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Published: 01 Sep 2015
Formal verification is one of those things we don’t talk much about in mainstream information security circles. If we could get it to work on a broader scale, beyond system design, we could prove—literally—that various pieces of software were free from security vulnerabilities. The desire to do this dates back to code-breaker Alan Turing, but proof of correctness against formal “behavior” specifications gained attention in 1967, when computer scientist Robert W. Floyd published groundbreaking research, Assigning Meanings to Programs. (Don’t follow that link unless mathematical proofs of program specifications intrigue you; more digestible is this “gentle introduction to formal verification.”)
Multiple approaches to verification exist, but Floyd’s, as refined by C.A.R. Hoare in 1969, was particularly useful early on; it was possible to formally prove—in the same sense that you create proofs in geometry—that a small section of source code was bulletproof.
The fundamental problem is that formal verification requires that all the possible conditions or logic branches of a piece of software be stated and then tested to ensure they don’t cause behavior that breaks rules, which must also be formally defined. Against this set of statements (or, depending on your approach, finite state tables), data sets that represent all the possibilities for input (including illegal input) have to be tested.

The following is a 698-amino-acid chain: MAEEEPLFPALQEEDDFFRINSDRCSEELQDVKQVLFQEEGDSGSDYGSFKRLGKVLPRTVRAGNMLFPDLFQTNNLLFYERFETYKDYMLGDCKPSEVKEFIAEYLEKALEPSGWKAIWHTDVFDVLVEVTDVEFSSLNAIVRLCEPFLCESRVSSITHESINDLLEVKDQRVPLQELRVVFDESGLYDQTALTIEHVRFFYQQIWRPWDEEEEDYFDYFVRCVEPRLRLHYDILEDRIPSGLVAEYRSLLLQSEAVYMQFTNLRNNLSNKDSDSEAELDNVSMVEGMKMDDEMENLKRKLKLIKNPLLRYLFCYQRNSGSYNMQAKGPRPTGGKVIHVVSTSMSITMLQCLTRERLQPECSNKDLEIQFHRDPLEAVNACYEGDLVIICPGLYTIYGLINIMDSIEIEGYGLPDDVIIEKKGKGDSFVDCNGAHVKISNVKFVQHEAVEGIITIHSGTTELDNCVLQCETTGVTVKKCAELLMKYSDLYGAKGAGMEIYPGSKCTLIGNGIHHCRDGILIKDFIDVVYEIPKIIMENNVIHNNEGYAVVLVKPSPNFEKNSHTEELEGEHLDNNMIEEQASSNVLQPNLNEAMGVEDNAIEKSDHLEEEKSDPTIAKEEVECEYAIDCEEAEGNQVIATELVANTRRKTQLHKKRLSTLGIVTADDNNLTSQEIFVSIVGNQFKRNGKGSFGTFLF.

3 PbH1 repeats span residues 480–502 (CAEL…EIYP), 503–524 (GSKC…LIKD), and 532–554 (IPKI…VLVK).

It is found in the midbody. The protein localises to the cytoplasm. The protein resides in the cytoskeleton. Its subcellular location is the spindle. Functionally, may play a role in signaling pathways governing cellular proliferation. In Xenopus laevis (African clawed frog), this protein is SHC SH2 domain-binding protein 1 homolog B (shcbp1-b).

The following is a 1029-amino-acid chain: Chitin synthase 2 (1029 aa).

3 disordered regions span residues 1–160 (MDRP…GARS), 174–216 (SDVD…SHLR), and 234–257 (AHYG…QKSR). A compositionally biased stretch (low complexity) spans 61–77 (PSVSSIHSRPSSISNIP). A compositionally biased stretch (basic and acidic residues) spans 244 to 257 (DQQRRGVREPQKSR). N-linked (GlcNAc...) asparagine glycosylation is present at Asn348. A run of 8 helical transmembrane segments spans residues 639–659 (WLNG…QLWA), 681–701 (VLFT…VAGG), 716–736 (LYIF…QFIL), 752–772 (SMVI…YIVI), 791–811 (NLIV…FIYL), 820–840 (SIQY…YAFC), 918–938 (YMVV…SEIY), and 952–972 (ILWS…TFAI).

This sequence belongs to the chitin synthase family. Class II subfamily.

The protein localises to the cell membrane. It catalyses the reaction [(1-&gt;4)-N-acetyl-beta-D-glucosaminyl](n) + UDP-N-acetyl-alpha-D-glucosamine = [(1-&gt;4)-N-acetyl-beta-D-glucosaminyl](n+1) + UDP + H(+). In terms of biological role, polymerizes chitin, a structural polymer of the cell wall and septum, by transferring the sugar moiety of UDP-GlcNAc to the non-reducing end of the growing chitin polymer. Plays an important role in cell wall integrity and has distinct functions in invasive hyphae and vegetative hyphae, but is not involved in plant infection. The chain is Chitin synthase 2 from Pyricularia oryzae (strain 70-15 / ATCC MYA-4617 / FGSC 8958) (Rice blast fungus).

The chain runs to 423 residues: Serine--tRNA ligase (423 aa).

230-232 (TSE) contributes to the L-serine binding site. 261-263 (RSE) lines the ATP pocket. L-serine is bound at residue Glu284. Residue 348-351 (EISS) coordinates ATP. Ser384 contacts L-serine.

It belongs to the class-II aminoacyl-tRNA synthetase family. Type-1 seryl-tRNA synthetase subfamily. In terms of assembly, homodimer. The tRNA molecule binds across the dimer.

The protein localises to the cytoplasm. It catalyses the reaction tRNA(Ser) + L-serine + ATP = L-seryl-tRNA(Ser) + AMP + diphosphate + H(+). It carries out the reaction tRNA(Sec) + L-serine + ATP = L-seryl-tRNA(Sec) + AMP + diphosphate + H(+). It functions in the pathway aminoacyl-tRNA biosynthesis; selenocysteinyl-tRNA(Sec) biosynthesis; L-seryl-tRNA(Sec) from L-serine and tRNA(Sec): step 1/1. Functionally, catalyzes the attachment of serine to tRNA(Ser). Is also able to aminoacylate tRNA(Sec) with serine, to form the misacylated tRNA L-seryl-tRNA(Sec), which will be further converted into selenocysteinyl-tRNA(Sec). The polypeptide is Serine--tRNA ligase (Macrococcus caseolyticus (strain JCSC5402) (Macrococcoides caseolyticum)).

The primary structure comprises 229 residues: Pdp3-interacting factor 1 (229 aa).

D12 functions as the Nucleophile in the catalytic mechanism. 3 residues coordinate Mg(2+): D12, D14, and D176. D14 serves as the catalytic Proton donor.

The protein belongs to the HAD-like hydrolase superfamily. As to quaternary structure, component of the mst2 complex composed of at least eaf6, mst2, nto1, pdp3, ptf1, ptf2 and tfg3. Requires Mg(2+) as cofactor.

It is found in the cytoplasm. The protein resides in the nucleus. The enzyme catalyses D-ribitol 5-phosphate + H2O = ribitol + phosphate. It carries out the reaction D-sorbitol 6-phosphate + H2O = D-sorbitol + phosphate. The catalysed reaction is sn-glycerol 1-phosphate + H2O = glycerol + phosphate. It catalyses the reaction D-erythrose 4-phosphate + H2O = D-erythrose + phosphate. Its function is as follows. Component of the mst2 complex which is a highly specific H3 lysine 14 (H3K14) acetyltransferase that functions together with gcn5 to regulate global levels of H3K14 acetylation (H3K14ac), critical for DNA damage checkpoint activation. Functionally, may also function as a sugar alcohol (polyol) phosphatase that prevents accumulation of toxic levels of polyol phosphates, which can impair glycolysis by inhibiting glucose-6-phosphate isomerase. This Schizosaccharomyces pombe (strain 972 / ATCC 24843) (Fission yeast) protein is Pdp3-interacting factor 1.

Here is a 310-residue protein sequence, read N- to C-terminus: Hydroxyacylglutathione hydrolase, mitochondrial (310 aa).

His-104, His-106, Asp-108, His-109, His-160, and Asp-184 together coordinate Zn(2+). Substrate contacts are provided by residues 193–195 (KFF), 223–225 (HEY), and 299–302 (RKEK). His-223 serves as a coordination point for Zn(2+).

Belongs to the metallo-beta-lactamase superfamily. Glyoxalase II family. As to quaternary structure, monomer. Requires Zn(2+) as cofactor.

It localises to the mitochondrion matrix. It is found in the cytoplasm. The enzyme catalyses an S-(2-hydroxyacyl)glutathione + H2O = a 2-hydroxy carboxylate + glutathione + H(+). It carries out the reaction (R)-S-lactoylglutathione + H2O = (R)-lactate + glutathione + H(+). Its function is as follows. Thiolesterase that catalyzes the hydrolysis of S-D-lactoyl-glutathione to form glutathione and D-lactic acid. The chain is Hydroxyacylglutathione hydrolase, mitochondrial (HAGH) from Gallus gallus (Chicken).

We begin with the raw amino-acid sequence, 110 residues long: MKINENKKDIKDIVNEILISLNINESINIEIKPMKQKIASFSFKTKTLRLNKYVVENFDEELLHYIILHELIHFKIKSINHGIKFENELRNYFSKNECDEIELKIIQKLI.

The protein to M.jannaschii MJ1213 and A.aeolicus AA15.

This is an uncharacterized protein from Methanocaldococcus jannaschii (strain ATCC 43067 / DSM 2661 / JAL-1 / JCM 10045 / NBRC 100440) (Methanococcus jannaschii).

The difficulty is that creating these algorithms is too time-consuming and expensive. Because it’s a manual process that requires expertise, it’s also hard to scale. And formal verification has, over the years, resisted automation.
This is not the same thing as fuzz testing, where you may find some inputs that cause the software to break, but you haven’t proven there are no inputs that will cause a fault. With formal verification, you don’t know in advance how many tests are required, but when you’re done, the proof is finished, Q.E.D.
For two years now, DARPA has been funding a program to crowdsource all that analysis testing. The trick has been to make games of it. You can see the games for yourself (and sign up and play them) at verigames.com.
Five game-design teams have joined the project, each team comprising several organizations. John Murray, the program director of the computer science laboratory at SRI International, is the leader of one of the teams, which also includes members from the University of California at Santa Cruz and the Commissariat à l’énergie Atomique, in Saclay, France.
Murray’s team recently launched their second game, dubbed Binary Fission. “You want to take very small pieces of the testing and turn those into activities,” he says. “Players solve puzzles, and in the process of doing that they’re contributing to just a little slice of the problem.”
The point, Murray says, is not to automate the finding of the final proof but to assist the verification specialists by getting the vast quantity of small tests out of the way with less direct effort.